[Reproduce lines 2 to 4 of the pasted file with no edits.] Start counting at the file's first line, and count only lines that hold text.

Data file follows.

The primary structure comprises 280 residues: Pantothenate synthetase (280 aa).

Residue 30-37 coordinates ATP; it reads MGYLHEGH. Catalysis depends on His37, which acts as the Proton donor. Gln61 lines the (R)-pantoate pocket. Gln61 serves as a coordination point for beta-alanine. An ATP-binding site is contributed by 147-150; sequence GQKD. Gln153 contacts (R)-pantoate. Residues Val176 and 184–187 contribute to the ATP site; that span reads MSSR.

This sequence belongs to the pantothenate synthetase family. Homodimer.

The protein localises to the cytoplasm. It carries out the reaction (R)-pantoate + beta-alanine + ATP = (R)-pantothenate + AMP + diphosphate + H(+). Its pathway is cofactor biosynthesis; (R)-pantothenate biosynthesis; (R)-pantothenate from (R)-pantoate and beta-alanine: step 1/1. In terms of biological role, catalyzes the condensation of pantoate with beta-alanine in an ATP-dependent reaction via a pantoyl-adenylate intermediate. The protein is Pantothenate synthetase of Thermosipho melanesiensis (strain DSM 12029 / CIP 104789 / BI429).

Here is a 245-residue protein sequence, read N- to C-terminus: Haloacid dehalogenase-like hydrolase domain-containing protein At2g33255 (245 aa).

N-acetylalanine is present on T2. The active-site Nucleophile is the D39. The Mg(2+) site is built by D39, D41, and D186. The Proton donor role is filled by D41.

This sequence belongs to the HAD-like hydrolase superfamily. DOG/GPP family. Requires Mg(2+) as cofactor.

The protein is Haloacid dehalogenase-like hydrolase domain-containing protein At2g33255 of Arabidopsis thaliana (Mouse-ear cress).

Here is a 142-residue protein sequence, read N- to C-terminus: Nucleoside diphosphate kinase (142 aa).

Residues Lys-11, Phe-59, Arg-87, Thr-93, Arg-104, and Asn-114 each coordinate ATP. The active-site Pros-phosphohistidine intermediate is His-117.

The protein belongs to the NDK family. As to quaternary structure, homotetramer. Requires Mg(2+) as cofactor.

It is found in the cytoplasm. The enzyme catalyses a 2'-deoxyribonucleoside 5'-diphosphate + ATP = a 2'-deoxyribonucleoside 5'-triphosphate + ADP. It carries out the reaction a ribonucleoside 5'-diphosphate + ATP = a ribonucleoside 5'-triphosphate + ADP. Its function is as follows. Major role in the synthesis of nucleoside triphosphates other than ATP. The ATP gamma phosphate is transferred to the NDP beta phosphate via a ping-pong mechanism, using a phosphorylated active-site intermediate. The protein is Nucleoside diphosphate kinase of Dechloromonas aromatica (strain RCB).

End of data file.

Residue 30-37 coordinates ATP; it reads MGYLHEGH. Catalysis depends on His37, which acts as the Proton donor. Gln61 lines the (R)-pantoate pocket. Gln61 serves as a coordination point for beta-alanine. An ATP-binding site is contributed by 147-150; sequence GQKD. Gln153 contacts (R)-pantoate. Residues Val176 and 184–187 contribute to the ATP site; that span reads MSSR.

This sequence belongs to the pantothenate synthetase family. Homodimer.

The protein localises to the cytoplasm. It carries out the reaction (R)-pantoate + beta-alanine + ATP = (R)-pantothenate + AMP + diphosphate + H(+). Its pathway is cofactor biosynthesis; (R)-pantothenate biosynthesis; (R)-pantothenate from (R)-pantoate and beta-alanine: step 1/1. In terms of biological role, catalyzes the condensation of pantoate with beta-alanine in an ATP-dependent reaction via a pantoyl-adenylate intermediate. The protein is Pantothenate synthetase of Thermosipho melanesiensis (strain DSM 12029 / CIP 104789 / BI429).